The deficit connects in two directions. It is the middle of structure. Like the shin bone. Looking upwards the deficit becomes part of the total government debt. No one pays much attention to that except when trying to make political points. I doubt anyone knows how much it is. They could add up all the bonds they have issued , but then there are all the provincial or state debts, and all the municipalities within those. Still possible. But what about things they have committed to pay and for which there is no identifiable amount.
These are “Unfunded Liabilities.” Things like pension plans with few or no assets to support the eventual pensions. Medicare promises, and dozens more.
You have them too. What’s the cost to raise a child or support a spouse if you cannot? Have you ever thought about infrastructure that will need maintenance and repair. Even replacement. You provide for it and you acquire infrastructure like cars, and houses with the future costs in mind. Governments pretend to, but they don’t.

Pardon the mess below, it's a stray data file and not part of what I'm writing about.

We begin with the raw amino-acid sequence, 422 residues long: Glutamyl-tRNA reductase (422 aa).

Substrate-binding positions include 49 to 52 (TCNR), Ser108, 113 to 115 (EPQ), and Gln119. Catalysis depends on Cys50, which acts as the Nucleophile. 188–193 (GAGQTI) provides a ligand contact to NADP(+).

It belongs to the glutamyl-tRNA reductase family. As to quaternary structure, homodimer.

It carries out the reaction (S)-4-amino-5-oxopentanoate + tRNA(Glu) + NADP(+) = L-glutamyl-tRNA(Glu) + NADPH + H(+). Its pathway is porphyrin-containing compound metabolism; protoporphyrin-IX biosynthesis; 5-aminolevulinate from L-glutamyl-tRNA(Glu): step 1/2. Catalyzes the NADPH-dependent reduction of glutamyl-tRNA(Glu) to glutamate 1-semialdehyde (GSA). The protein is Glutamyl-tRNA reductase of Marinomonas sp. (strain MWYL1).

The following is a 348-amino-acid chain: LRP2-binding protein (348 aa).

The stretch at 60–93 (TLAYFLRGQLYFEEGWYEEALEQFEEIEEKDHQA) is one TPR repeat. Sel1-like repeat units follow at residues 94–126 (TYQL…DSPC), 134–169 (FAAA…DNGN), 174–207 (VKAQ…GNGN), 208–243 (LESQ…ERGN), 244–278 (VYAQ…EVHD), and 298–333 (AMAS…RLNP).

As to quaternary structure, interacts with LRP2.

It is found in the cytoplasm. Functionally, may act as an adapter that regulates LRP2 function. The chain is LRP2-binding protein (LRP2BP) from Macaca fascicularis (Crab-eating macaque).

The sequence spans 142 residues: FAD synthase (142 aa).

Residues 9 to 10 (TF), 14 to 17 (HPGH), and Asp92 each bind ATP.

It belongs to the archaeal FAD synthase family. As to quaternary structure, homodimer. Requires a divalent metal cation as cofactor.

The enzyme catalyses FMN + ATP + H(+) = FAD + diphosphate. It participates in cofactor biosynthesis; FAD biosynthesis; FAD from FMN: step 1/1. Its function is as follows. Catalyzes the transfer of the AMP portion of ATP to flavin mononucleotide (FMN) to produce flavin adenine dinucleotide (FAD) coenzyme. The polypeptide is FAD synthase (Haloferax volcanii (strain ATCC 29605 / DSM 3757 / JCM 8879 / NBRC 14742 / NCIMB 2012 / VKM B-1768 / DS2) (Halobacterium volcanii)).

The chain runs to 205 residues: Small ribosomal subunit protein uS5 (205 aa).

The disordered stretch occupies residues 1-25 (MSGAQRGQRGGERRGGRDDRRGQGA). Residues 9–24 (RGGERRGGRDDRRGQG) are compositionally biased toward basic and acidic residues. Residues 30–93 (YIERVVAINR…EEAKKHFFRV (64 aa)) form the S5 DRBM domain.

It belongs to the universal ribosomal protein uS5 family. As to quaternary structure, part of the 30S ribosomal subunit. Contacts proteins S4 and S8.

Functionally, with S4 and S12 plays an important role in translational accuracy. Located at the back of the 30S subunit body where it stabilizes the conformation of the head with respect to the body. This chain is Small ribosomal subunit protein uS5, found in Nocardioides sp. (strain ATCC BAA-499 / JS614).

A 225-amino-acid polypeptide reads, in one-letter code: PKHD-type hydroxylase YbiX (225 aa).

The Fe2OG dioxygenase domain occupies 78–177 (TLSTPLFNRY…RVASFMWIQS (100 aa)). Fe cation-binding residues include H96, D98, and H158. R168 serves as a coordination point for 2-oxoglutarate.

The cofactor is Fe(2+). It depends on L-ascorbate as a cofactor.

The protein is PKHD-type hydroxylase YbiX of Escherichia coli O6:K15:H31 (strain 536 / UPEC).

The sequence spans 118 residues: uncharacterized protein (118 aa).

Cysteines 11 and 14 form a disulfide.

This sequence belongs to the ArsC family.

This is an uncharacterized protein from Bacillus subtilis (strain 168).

The deficit connects “upward” to the total debt and the debt connects to future spending. Interest and principal matter to to you. Interest does to the government.
The deficit connects “downward” to where spending exceeds revenue.
You know you could not run ever-larger deficits forever, but the government thinks they can. The trick -They can as long as you can.